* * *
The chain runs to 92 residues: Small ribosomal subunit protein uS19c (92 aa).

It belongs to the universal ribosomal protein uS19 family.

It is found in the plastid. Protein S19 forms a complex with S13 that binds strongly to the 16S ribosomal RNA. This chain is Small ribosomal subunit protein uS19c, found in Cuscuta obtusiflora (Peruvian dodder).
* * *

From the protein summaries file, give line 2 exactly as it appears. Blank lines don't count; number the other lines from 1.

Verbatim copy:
It belongs to the universal ribosomal protein uS19 family.